Gemstones' Color

Gemstones' Color

Each colored stone species has its own beauty and value factors. The selection of colors in which a gemstone occurs is called its color range. Each gemstone has a different color range, and it can be broad or narrow. For example, most peridot is yellowish green, so it has a limited color range. Tourmaline on the other hand, comes in almost every color. 

Within any gem’s color range some colors are more desirable than others. These top colors fall within limits that are generally accepted in the trade. A gem that features what the trade considers the most desirable color or colors is described as having fine color. For example, blue sapphire color range is from violetish blue to strongly greenish blue, only a small portion of that range is considered fine color. Sapphires of violet-blue to pure blue are generally considered the best, and are valued much more highly than greenish blue sapphires. 

When light strikes the polished facets of a fashioned stone, some light is reflected, some is absorbed, and some is transmitted, this is called selective absorption. The transmitted wavelengths give the gem its basic color, called bodycolor. Bodycolor is a combination of hue, tone and saturation.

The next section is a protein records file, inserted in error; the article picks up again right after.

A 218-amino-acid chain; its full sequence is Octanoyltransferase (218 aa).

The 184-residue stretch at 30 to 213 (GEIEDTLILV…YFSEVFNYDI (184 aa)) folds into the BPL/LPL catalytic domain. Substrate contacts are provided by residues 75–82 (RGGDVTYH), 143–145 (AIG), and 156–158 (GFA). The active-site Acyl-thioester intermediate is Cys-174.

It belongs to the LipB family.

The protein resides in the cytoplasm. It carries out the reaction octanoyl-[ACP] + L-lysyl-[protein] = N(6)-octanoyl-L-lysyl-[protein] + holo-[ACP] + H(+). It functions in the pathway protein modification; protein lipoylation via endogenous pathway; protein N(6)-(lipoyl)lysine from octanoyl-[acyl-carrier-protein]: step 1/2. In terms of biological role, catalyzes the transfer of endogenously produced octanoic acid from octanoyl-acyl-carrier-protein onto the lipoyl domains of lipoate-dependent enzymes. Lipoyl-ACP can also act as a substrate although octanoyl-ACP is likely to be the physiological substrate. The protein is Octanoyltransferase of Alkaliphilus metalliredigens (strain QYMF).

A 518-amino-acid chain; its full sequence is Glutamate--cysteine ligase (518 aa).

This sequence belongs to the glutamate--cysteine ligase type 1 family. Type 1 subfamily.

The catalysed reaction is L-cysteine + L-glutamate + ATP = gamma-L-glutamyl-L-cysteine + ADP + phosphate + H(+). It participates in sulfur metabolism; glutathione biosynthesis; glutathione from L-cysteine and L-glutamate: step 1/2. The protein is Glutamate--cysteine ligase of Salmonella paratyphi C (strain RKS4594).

Hue is your first impression of a gem’s basic color. It might be described as red, green, yellow blue, purple ect. Some gems might require a combination of color terms. For example, a ruby might have some purplish face-up color, so you’d call it purplish red. Generally, gemstones that show only one color face-up are more valuable. 

Tone is the darkness or lightness of a color. Many dark toned stones absorb so much light that they must be cut shallow to yield a lighter looking stone. 

Saturation is a color’s strength or intensity. A large part of a gemstone's value lies in the saturation of its hue. Low saturation shows up differentially, depending on whether the hue is warm or cool. Generally, warm-colored stones with low saturation look brownish, while cool-colored stones with low saturation look grayish. Descriptions of low saturation levels include either brownish or grayish. High saturation is described as strong or vivid. 

The GIA Colored Stones Grading System includes a description system that uses 31 hue names to describe colored gemstones.  

GIA Color Description System

Source: Gemological Institute of America